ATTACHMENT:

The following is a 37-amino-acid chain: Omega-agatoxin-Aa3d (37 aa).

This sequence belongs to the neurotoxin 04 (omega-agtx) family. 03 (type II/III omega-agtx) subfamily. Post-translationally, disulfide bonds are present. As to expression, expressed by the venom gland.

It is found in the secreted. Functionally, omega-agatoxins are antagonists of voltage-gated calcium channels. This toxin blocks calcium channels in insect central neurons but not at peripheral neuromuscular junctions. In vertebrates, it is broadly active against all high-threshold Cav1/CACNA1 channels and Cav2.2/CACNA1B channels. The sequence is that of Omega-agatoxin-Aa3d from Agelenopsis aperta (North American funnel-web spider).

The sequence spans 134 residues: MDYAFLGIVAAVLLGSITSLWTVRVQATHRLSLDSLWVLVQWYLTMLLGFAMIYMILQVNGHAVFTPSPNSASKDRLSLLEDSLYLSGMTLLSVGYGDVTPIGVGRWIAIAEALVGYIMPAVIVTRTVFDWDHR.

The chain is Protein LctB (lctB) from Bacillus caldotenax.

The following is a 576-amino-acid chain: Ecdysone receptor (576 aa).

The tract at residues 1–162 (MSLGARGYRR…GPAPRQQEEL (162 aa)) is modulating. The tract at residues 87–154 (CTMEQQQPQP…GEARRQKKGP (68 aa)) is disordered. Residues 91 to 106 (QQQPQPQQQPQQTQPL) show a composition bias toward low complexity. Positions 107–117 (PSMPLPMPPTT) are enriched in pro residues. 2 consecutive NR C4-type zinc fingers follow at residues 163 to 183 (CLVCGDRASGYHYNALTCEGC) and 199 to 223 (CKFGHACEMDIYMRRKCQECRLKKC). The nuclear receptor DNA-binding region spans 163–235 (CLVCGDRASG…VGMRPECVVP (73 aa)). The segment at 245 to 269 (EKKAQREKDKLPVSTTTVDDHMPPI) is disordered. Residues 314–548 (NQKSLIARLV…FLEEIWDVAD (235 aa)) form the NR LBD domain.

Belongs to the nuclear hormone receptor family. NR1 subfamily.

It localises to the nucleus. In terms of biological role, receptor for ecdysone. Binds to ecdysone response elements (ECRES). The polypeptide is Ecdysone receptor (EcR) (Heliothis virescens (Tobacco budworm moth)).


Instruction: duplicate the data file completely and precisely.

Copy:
The following is a 37-amino-acid chain: Omega-agatoxin-Aa3d (37 aa).

This sequence belongs to the neurotoxin 04 (omega-agtx) family. 03 (type II/III omega-agtx) subfamily. Post-translationally, disulfide bonds are present. As to expression, expressed by the venom gland.

It is found in the secreted. Functionally, omega-agatoxins are antagonists of voltage-gated calcium channels. This toxin blocks calcium channels in insect central neurons but not at peripheral neuromuscular junctions. In vertebrates, it is broadly active against all high-threshold Cav1/CACNA1 channels and Cav2.2/CACNA1B channels. The sequence is that of Omega-agatoxin-Aa3d from Agelenopsis aperta (North American funnel-web spider).

The sequence spans 134 residues: MDYAFLGIVAAVLLGSITSLWTVRVQATHRLSLDSLWVLVQWYLTMLLGFAMIYMILQVNGHAVFTPSPNSASKDRLSLLEDSLYLSGMTLLSVGYGDVTPIGVGRWIAIAEALVGYIMPAVIVTRTVFDWDHR.

The chain is Protein LctB (lctB) from Bacillus caldotenax.

The following is a 576-amino-acid chain: Ecdysone receptor (576 aa).

The tract at residues 1–162 (MSLGARGYRR…GPAPRQQEEL (162 aa)) is modulating. The tract at residues 87–154 (CTMEQQQPQP…GEARRQKKGP (68 aa)) is disordered. Residues 91 to 106 (QQQPQPQQQPQQTQPL) show a composition bias toward low complexity. Positions 107–117 (PSMPLPMPPTT) are enriched in pro residues. 2 consecutive NR C4-type zinc fingers follow at residues 163 to 183 (CLVCGDRASGYHYNALTCEGC) and 199 to 223 (CKFGHACEMDIYMRRKCQECRLKKC). The nuclear receptor DNA-binding region spans 163–235 (CLVCGDRASG…VGMRPECVVP (73 aa)). The segment at 245 to 269 (EKKAQREKDKLPVSTTTVDDHMPPI) is disordered. Residues 314–548 (NQKSLIARLV…FLEEIWDVAD (235 aa)) form the NR LBD domain.

Belongs to the nuclear hormone receptor family. NR1 subfamily.

It localises to the nucleus. In terms of biological role, receptor for ecdysone. Binds to ecdysone response elements (ECRES). The polypeptide is Ecdysone receptor (EcR) (Heliothis virescens (Tobacco budworm moth)).